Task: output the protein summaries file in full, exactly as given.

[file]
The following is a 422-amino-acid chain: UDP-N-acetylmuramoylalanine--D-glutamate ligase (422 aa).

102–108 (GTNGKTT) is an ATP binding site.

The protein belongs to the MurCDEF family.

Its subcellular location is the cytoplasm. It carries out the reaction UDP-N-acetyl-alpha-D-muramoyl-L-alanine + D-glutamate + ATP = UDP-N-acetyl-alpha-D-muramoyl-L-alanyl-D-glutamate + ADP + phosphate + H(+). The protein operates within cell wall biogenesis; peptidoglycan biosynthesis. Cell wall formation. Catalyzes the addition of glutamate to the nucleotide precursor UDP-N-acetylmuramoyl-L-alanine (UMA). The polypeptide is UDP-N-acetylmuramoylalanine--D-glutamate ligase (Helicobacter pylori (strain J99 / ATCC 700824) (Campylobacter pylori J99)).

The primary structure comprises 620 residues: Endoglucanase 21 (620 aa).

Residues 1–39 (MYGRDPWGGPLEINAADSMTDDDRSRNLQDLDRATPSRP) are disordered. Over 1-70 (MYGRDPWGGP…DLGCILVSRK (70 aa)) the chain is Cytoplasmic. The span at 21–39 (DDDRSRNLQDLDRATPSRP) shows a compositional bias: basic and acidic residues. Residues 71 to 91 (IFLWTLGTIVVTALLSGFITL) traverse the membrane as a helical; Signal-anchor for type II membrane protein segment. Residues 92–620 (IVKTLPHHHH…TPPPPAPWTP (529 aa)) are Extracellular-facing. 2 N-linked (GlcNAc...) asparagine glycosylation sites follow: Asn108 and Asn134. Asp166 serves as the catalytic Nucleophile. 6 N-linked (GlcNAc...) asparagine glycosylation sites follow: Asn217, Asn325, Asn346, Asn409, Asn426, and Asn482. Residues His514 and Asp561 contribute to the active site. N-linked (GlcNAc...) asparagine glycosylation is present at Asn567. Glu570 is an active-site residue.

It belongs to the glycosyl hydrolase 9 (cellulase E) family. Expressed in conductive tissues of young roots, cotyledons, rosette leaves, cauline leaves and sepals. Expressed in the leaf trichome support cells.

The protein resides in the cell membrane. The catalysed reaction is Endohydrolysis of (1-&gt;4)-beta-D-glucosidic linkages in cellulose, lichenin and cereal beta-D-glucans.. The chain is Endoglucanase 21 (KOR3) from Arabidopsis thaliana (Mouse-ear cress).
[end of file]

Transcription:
The following is a 422-amino-acid chain: UDP-N-acetylmuramoylalanine--D-glutamate ligase (422 aa).

102–108 (GTNGKTT) is an ATP binding site.

The protein belongs to the MurCDEF family.

Its subcellular location is the cytoplasm. It carries out the reaction UDP-N-acetyl-alpha-D-muramoyl-L-alanine + D-glutamate + ATP = UDP-N-acetyl-alpha-D-muramoyl-L-alanyl-D-glutamate + ADP + phosphate + H(+). The protein operates within cell wall biogenesis; peptidoglycan biosynthesis. Cell wall formation. Catalyzes the addition of glutamate to the nucleotide precursor UDP-N-acetylmuramoyl-L-alanine (UMA). The polypeptide is UDP-N-acetylmuramoylalanine--D-glutamate ligase (Helicobacter pylori (strain J99 / ATCC 700824) (Campylobacter pylori J99)).

The primary structure comprises 620 residues: Endoglucanase 21 (620 aa).

Residues 1–39 (MYGRDPWGGPLEINAADSMTDDDRSRNLQDLDRATPSRP) are disordered. Over 1-70 (MYGRDPWGGP…DLGCILVSRK (70 aa)) the chain is Cytoplasmic. The span at 21–39 (DDDRSRNLQDLDRATPSRP) shows a compositional bias: basic and acidic residues. Residues 71 to 91 (IFLWTLGTIVVTALLSGFITL) traverse the membrane as a helical; Signal-anchor for type II membrane protein segment. Residues 92–620 (IVKTLPHHHH…TPPPPAPWTP (529 aa)) are Extracellular-facing. 2 N-linked (GlcNAc...) asparagine glycosylation sites follow: Asn108 and Asn134. Asp166 serves as the catalytic Nucleophile. 6 N-linked (GlcNAc...) asparagine glycosylation sites follow: Asn217, Asn325, Asn346, Asn409, Asn426, and Asn482. Residues His514 and Asp561 contribute to the active site. N-linked (GlcNAc...) asparagine glycosylation is present at Asn567. Glu570 is an active-site residue.

It belongs to the glycosyl hydrolase 9 (cellulase E) family. Expressed in conductive tissues of young roots, cotyledons, rosette leaves, cauline leaves and sepals. Expressed in the leaf trichome support cells.

The protein resides in the cell membrane. The catalysed reaction is Endohydrolysis of (1-&gt;4)-beta-D-glucosidic linkages in cellulose, lichenin and cereal beta-D-glucans.. The chain is Endoglucanase 21 (KOR3) from Arabidopsis thaliana (Mouse-ear cress).